In that light, Crones Counsel consistently focuses on the empowerment and well-being of older women and claims the honored status of the ancient crone for contemporary women.

Since March is Women’s History Month I feel it is especially appropriate to mention one Honored Elder (women 80 and over) in particular. The first moment I spotted her in the crowd, Donna Love made a lasting impression on me as to the kind of elder woman I aspire to be. Donna is a beautiful, elegant, and articulate woman whose vitality grabs you even from a distance. Maybe that’s because she has, as she says, learned to “follow her bliss” (CroneTimes, February 2010, Volume 9, Number 1).

Donna Love

Donna published her first book as she turned eighty. She describes Tell Me a Story as a collection of forty “little stories” that had just “languished about the house.” Since then Donna has published a second book, To Make the House Complete, an autobiographical account of how, in her sixties and seventies, she got married and moved into four houses — two in Mexico, a farm in Oregon, and a beach cottage in California.

What I really like about Donna is that she is still excited about life. She continues to learn new skills and find something to celebrate in each day. Donna inspires me in many ways; I admire her tremendously, and she is one of the reasons I decided to start This Old Crone blog. You can visit Donna’s web site at http://www.donnarankinlove.vpweb.com.

To learn more about Crones Counsel I invite you to visit the Crones website. For those of you who live in the Atlanta area, we are in the process of starting an Atlanta Crones Circle. If you would like to join us, our first meeting is coming up Thursday, March 18th at the Meditating Mantis bookstore in Roswell, GA (http://www.meditatingmantis.com). You may contact me for details, or simply come to the meeting at 5:30 pm. You crones and cronettes who live in other parts of the country can check the website for local circles in your area.

I hope to meet a few new crones next week. In the meantime, I’d love to hear about the elders you admire most.


This Old Crone

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My name is Chris Kell, and I am This Old Crone.

Life is about stories, and the purpose of this blog is mostly just to let me talk about my experiences, express my thoughts, and share whatever wisdom I have gained over the years. If anyone out there in webland reads what This Old Crone writes, I will feel blessed. If anyone is actually interested enough to respond, I’ll be ecstatic. My hope is to create a forum where other people — other Crones — can feel comfortable telling their stories and sharing their own hard-won wisdom.

I think it is appropriate that I’ve started This Old Crone now. It is International Women’s Day, and since March is Women’s History Month, I will start by focusing on women: those I’ve loved, those who have been important to me, and those whom I want to know more about — women whose stories I want to share with you.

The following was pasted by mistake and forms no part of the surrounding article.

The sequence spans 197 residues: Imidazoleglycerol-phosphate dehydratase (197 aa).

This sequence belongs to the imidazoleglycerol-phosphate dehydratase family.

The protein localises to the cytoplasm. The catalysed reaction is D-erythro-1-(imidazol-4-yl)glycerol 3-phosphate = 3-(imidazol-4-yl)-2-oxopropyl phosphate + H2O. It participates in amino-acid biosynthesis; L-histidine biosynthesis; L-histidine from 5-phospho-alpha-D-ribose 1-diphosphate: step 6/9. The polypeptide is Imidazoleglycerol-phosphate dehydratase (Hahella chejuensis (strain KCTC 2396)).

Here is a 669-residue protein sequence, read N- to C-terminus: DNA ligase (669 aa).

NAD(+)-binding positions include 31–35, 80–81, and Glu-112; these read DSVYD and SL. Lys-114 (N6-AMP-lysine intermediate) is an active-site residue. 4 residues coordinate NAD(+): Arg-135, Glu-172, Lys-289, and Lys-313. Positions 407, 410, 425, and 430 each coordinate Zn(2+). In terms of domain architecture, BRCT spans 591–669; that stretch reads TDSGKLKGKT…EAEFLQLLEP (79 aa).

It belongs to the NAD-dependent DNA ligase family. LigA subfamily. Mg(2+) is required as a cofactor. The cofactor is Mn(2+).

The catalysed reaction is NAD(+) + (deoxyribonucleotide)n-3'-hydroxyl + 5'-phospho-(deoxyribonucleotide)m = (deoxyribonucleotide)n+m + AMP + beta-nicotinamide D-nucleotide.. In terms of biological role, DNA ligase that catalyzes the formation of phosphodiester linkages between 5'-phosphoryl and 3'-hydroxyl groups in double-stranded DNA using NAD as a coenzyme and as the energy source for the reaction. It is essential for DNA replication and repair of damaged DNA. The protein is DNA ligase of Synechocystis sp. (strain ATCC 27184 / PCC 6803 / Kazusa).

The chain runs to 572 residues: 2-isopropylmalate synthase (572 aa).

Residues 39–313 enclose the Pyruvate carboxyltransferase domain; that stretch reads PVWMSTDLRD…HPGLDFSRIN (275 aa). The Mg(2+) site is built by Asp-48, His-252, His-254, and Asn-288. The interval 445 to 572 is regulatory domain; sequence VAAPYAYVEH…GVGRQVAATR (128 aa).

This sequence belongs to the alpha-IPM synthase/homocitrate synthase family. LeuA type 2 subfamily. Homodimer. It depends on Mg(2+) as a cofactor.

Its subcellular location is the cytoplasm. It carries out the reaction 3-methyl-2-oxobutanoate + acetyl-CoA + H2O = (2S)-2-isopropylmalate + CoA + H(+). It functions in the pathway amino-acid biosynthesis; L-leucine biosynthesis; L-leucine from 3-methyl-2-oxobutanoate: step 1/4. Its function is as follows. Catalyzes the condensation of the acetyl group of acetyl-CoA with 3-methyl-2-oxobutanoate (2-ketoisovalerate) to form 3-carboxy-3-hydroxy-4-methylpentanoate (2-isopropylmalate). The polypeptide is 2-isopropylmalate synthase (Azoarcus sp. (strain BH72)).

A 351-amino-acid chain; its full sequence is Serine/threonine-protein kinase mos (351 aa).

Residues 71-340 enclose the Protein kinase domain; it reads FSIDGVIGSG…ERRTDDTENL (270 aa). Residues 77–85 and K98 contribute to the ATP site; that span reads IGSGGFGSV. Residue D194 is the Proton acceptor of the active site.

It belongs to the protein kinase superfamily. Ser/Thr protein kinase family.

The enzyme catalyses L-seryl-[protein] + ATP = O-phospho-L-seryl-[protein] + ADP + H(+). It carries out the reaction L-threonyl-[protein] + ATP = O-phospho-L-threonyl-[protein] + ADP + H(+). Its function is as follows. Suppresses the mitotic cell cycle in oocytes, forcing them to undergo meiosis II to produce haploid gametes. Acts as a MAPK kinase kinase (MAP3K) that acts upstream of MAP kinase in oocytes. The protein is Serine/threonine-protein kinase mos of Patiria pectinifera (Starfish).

The first Crone I want to introduce is my mother-in-law. Miss Tee was a true Southern lady, gentle, polite, and loving. I never heard her say an unkind word about anyone. She always supported me, and made me feel like I was a part of her family.

Miss Tee

The first time I met Miss Tee was awkward. My husband-to-be, her son, had not really prepared his family for me. He was in the process of a divorce, and his first wife had been close to his family. They did not quite know what to do with me. But Tee welcomed me warmly, and included me as part of her clan. From that day on I adored her.

Through the years we became close. It was Miss Tee who came to help when our children were born, who passed on favorite family recipes, taught me how to cook “Southern style.” She never forgot a birthday or anniversary and came to visit often; I always looked forward to her arrival. And boy, did she love her soaps! It was as much fun catching up on her TV family as it was listening to her read family letters while telling me who each member was, how they were related, and all the little details that made me feel like I was one of them.

Miss Tee took care of her mother Lizzy until she passed on (a story for another time), and I looked forward to when I could do the same for her. We were ready and eager for her to come live with us and had it all planned out; she would move in right after Christmas. Sadly, Tee never made it, as she became ill and made her final journey a couple of months later.

I miss Tee more than words can express. I am sure you all know the feeling. She was my role-model, my surrogate mother, my friend. Thinking of her now still brings tears along with all the fond memories and happiness for having known and loved her.


This Old Crone

*My thanks to Crones Counsel for the definition of “crone”.